Cirrhosis of the liver has become an increasingly important disease in recent years and in 1958 was eighth among the leading causes of death in the United States.1 It has been estimated that one-third to one-half of the 350,000 cirrhotic patients currently alive will ultimately die of some complication of their disease.2 Despite their frequently advanced age, poor general condition, and because of concurrent though unrelated disease, the constituents of this large group are commonly candidates for elective as well as emergency surgery. The surgeon faced with the responsibility and problem of operating upon a patient with known or suspected cirrhosis has been handicapped by the relative paucity of available information on the general response of the cirrhotic to procedures not directly related to his hepatic condition.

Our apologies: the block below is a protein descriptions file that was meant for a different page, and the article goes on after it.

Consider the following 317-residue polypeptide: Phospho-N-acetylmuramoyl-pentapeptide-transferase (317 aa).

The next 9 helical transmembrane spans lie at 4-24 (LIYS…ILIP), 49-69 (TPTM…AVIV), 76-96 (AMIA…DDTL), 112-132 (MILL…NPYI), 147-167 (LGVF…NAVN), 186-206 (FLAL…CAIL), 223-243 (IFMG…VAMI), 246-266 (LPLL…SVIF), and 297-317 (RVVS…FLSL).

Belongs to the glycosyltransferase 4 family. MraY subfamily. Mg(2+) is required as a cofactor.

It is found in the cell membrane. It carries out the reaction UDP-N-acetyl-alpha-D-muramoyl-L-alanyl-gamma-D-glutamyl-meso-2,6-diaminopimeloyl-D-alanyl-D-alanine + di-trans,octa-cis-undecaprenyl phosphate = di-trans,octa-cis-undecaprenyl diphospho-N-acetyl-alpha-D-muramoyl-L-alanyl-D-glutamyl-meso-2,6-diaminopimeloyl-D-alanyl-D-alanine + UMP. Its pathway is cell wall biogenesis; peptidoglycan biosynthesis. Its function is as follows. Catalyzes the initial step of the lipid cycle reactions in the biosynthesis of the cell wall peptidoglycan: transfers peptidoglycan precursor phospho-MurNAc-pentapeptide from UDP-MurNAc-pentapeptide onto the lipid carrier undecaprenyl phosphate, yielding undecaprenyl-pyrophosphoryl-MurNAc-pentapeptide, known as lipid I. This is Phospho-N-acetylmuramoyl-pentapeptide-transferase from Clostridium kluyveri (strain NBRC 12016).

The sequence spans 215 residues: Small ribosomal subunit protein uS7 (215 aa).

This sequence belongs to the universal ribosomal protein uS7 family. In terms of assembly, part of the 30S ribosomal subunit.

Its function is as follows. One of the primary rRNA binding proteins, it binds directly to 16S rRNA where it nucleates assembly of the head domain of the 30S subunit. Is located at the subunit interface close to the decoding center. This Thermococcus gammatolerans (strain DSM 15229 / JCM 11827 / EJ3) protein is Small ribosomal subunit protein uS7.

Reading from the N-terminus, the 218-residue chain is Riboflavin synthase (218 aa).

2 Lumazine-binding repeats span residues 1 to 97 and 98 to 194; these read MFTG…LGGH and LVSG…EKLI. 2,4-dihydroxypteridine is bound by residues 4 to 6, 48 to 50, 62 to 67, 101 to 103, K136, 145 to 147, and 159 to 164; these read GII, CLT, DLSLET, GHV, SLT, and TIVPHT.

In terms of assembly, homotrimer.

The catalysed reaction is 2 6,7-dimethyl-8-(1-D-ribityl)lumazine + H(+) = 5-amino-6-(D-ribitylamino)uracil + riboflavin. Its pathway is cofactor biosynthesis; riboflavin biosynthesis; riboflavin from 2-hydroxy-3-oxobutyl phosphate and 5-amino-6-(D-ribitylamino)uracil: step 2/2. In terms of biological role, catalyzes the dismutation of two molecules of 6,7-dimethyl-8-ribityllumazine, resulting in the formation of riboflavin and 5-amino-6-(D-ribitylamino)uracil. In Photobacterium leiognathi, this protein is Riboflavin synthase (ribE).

The purpose of this study has been to reexamine some of the currently accepted concepts of the response to surgery in
LINDENMUTH WW, EISENBERG MM. The Surgical Risk in Cirrhosis of the Liver. Arch Surg. 1963;86(2):235–242. doi:10.1001/archsurg.1963.01310080059014
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